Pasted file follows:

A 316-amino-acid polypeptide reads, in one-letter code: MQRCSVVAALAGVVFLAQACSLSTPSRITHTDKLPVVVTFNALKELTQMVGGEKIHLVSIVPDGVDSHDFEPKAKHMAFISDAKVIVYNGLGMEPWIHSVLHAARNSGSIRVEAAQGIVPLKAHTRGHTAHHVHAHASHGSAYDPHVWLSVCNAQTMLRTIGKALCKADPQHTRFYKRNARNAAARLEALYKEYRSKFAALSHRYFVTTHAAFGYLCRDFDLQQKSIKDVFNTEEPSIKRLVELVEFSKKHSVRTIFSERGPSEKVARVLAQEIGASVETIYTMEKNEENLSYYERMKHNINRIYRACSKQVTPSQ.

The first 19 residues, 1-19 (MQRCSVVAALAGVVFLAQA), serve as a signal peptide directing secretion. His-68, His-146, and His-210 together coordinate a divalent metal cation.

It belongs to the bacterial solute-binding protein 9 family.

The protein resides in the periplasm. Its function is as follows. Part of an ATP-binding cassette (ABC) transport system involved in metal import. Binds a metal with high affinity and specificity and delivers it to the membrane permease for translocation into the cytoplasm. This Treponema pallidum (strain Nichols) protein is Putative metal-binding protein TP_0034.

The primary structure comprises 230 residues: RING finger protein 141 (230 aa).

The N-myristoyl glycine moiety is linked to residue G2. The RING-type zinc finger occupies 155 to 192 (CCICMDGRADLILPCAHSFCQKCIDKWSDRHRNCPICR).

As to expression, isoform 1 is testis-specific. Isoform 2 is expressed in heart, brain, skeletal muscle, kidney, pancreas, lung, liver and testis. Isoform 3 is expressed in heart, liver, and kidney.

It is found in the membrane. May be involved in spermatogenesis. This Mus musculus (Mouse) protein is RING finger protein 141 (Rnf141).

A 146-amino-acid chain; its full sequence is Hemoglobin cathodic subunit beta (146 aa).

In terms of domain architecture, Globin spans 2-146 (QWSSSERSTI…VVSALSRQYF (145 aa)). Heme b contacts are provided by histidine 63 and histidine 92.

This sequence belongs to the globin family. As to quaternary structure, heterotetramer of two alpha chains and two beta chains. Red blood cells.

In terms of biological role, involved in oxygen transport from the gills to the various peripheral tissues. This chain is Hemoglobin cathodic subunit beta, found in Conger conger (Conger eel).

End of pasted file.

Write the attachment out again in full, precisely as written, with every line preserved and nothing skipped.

A 316-amino-acid polypeptide reads, in one-letter code: MQRCSVVAALAGVVFLAQACSLSTPSRITHTDKLPVVVTFNALKELTQMVGGEKIHLVSIVPDGVDSHDFEPKAKHMAFISDAKVIVYNGLGMEPWIHSVLHAARNSGSIRVEAAQGIVPLKAHTRGHTAHHVHAHASHGSAYDPHVWLSVCNAQTMLRTIGKALCKADPQHTRFYKRNARNAAARLEALYKEYRSKFAALSHRYFVTTHAAFGYLCRDFDLQQKSIKDVFNTEEPSIKRLVELVEFSKKHSVRTIFSERGPSEKVARVLAQEIGASVETIYTMEKNEENLSYYERMKHNINRIYRACSKQVTPSQ.

The first 19 residues, 1-19 (MQRCSVVAALAGVVFLAQA), serve as a signal peptide directing secretion. His-68, His-146, and His-210 together coordinate a divalent metal cation.

It belongs to the bacterial solute-binding protein 9 family.

The protein resides in the periplasm. Its function is as follows. Part of an ATP-binding cassette (ABC) transport system involved in metal import. Binds a metal with high affinity and specificity and delivers it to the membrane permease for translocation into the cytoplasm. This Treponema pallidum (strain Nichols) protein is Putative metal-binding protein TP_0034.

The primary structure comprises 230 residues: RING finger protein 141 (230 aa).

The N-myristoyl glycine moiety is linked to residue G2. The RING-type zinc finger occupies 155 to 192 (CCICMDGRADLILPCAHSFCQKCIDKWSDRHRNCPICR).

As to expression, isoform 1 is testis-specific. Isoform 2 is expressed in heart, brain, skeletal muscle, kidney, pancreas, lung, liver and testis. Isoform 3 is expressed in heart, liver, and kidney.

It is found in the membrane. May be involved in spermatogenesis. This Mus musculus (Mouse) protein is RING finger protein 141 (Rnf141).

A 146-amino-acid chain; its full sequence is Hemoglobin cathodic subunit beta (146 aa).

In terms of domain architecture, Globin spans 2-146 (QWSSSERSTI…VVSALSRQYF (145 aa)). Heme b contacts are provided by histidine 63 and histidine 92.

This sequence belongs to the globin family. As to quaternary structure, heterotetramer of two alpha chains and two beta chains. Red blood cells.

In terms of biological role, involved in oxygen transport from the gills to the various peripheral tissues. This chain is Hemoglobin cathodic subunit beta, found in Conger conger (Conger eel).